I don't know about the best time to feed solids to a baby is. I'd wait until four months, but my mom who has been a nurse (RN) all her career shocked me the other day when she told me all her babies (four) were all eating at three months. We as adults are all big eaters and not one of us has any allergies.

By Mykol — On Oct 14, 2012

@John57-- It is very easy to be a bit overwhelmed when you have your first child. It is amazing how much easier and how much more comfortable you feel after the first one. As far as starting a baby on solid foods, I think it depends on the baby.

Some of my kids were ready at 4 months and others weren't interested until they were older. It is something I never pushed, as I knew they would pretty much let me know when they were ready for something other than breast milk.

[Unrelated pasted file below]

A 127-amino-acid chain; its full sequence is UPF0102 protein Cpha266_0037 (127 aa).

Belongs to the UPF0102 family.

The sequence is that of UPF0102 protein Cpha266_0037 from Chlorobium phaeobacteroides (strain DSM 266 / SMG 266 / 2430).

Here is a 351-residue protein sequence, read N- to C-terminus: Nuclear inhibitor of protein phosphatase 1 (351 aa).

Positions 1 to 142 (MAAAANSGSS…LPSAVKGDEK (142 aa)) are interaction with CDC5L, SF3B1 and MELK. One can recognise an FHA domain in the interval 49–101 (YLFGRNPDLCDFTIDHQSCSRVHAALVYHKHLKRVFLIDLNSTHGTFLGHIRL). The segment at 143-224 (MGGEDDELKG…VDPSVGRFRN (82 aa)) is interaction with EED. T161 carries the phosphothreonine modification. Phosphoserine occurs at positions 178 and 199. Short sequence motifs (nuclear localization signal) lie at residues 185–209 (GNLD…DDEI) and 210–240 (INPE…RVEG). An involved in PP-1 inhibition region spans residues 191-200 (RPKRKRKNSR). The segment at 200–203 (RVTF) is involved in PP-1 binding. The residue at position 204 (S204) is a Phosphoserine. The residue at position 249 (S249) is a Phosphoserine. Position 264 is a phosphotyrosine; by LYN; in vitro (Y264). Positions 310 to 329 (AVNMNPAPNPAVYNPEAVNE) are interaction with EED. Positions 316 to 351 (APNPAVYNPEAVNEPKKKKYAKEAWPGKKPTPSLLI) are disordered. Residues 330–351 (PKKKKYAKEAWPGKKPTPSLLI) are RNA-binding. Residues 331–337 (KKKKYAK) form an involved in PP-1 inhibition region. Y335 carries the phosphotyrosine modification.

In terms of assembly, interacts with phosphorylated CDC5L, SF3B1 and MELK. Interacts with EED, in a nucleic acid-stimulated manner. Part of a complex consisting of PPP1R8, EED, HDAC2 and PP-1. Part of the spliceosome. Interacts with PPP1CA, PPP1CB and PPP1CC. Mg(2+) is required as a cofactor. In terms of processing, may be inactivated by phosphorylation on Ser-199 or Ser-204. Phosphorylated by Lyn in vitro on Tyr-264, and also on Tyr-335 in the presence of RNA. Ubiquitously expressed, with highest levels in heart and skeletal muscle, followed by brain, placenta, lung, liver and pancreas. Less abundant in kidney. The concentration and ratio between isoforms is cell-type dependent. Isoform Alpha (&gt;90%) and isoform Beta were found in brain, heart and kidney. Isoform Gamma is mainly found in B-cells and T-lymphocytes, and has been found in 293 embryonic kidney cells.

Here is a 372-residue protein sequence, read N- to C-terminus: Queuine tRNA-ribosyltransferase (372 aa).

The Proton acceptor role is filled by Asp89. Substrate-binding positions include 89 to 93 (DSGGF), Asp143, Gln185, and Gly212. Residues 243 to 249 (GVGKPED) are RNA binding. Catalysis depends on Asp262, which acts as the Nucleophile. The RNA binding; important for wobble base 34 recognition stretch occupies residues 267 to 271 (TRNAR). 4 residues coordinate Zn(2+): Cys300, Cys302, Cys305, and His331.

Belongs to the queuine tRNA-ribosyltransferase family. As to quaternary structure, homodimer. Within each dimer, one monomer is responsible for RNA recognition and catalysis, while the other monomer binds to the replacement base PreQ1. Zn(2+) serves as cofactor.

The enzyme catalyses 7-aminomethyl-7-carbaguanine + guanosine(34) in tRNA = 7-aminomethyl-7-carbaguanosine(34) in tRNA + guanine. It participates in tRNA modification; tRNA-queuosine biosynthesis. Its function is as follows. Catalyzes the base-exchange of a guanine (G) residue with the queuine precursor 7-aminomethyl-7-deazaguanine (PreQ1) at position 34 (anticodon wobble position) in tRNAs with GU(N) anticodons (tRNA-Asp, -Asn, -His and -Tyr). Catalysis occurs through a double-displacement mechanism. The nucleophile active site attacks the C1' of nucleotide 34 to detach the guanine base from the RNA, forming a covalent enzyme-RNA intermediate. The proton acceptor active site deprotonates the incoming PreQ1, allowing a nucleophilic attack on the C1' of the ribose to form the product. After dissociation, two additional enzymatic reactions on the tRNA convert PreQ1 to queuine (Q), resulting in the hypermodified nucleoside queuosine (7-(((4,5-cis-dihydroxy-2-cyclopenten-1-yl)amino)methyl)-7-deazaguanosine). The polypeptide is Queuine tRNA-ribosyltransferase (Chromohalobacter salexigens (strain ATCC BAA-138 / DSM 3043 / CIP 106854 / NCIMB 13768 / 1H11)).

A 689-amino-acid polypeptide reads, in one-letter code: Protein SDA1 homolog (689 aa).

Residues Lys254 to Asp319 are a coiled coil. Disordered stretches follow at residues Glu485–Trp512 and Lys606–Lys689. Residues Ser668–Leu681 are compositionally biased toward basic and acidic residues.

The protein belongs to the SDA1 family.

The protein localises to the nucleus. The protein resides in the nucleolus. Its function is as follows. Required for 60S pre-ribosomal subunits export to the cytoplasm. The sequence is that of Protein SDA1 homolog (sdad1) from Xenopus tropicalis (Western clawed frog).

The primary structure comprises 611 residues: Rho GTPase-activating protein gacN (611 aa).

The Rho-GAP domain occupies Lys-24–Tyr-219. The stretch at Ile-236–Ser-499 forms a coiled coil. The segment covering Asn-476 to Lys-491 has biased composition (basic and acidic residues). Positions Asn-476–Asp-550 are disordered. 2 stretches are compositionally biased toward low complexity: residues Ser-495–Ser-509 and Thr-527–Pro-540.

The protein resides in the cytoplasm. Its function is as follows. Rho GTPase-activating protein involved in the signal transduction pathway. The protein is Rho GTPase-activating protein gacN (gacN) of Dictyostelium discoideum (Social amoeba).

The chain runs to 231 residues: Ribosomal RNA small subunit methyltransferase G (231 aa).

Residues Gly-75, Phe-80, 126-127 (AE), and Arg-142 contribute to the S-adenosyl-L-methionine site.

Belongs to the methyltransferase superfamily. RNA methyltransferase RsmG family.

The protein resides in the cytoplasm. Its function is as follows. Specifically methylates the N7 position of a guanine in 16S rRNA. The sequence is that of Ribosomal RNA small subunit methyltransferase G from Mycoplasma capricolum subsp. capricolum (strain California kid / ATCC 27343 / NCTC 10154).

One thing I have always found interesting is that one of my boys never liked meat as a toddler. He had no problems eating the fruits and vegetables, but always turned his head away at the meat. What I find so interesting about this is that today he is an adult and is a vegetarian.

By golf07 — On Oct 13, 2012

@olittlewood-- I make a lot of my own baby food and find this not only saves me a lot of money, but the food is also much fresher and better for them. It really only takes a few minutes to make this as long as you have it on hand. I like knowing exactly what I am feeding my baby and only use organic fruits and vegetables.